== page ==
Other considerations of the highest importance admonish us to cherish our Union and to cling to the Government which supports it. Fortunate as we are in our political institutions, we have not been less so in other circumstances on which our prosperity and happiness essentially depend. Situated within the temperate zone, and extending through many degrees of latitude along the Atlantic, the United States enjoy all the varieties of climate, and every production incident to that portion of the globe.
Penetrating internally to the Great Lakes and beyond the sources of the great rivers which communicate through our whole interior, no country was ever happier with respect to its domain. Blessed, too, with a fertile soil, our produce has always been very abundant, leaving, even in years the least favorable, a surplus for the wants of our fellow-men in other countries.
IBA - Human rights news analysis - August/September
Such is our peculiar felicity that there is not a part of our Union that is not particularly interested in preserving it. The great agricultural interest of the nation prospers under its protection. Local interests are not less fostered by it. Our fellow-citizens of the North engaged in navigation find great encouragement in being made the favored carriers of the vast productions of the other portions of the United States, while the inhabitants of these are amply recompensed, in their turn, by the nursery for seamen and naval force thus formed and reared up for the support of our common rights.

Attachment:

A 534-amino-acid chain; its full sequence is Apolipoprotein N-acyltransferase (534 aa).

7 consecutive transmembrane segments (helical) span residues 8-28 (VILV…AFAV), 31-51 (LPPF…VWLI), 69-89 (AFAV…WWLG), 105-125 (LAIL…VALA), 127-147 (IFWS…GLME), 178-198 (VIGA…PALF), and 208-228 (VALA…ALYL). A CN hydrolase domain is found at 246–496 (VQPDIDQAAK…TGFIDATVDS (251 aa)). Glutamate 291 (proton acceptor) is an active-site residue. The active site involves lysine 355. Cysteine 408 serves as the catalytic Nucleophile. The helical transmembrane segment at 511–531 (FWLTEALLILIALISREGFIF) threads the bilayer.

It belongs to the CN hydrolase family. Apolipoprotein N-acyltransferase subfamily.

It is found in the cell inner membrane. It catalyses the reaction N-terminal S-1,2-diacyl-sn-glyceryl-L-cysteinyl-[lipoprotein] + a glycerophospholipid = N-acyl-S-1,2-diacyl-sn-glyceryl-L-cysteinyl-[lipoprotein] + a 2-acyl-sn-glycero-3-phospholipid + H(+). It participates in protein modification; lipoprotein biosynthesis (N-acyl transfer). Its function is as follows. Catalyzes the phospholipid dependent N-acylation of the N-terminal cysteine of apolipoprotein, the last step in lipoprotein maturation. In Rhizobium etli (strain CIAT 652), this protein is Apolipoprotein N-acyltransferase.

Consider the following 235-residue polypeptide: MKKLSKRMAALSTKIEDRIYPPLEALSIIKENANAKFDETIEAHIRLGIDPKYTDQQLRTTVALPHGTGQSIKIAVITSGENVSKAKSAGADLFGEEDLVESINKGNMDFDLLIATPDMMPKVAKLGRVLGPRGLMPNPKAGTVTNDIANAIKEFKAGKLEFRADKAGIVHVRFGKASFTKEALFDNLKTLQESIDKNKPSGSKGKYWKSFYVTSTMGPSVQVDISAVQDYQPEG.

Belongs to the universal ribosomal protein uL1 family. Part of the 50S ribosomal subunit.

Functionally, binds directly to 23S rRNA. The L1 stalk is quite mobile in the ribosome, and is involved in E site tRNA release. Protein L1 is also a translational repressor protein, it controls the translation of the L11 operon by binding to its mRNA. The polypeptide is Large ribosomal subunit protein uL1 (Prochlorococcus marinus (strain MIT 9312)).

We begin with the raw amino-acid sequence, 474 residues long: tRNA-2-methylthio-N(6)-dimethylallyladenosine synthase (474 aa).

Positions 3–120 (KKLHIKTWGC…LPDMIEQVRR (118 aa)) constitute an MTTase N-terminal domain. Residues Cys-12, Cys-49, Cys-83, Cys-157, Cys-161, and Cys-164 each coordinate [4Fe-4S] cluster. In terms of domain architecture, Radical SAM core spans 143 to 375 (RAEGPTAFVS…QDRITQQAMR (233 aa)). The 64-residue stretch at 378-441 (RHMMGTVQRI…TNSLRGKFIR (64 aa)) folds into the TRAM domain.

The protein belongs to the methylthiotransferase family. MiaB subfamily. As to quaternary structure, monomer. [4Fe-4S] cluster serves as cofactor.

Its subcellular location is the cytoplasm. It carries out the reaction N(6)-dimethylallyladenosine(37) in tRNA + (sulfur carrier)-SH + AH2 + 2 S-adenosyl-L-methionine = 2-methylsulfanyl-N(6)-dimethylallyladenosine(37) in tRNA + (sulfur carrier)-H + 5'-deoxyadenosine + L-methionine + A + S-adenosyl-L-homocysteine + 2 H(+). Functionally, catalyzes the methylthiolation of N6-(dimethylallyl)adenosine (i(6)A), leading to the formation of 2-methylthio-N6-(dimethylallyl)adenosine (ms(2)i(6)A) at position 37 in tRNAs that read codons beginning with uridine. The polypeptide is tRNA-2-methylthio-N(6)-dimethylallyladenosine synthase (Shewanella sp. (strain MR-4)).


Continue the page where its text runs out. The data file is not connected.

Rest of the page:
Our manufactures find a generous encouragement by the policy which patronizes domestic industry, and the surplus of our produce a steady and profitable market by local wants in less-favored parts at home. Such, then, being the highly favored condition of our country, it is the interest of every citizen to maintain it. What are the dangers which menace us? If any exist they ought to be ascertained and guarded against. In explaining my sentiments on this subject it may be asked, What raised us to the present happy state? How did we accomplish the Revolution? How remedy the defects of the first instrument of our Union, by infusing into the National Government sufficient power for national purposes, without impairing the just rights of the States or affecting those of individuals?
How sustain and pass with glory through the late war? The Government has been in the hands of the people. To the people, therefore, and to the faithful and able depositaries of their trust is the credit due. Had the people of the United States been educated in different principles had they been less intelligent, less independent, or less virtuous can it be believed that we should have maintained the same steady and consistent career or been blessed with the same success?
While, then, the constituent body retains its present sound and healthful state everything will be safe. They will choose competent and faithful representatives for every department. It is only when the people become ignorant and corrupt, when they degenerate into a populace, that they are incapable of exercising the sovereignty. Usurpation is then an easy attainment, and an usurper soon found. The people themselves become the willing instruments of their own debasement and ruin.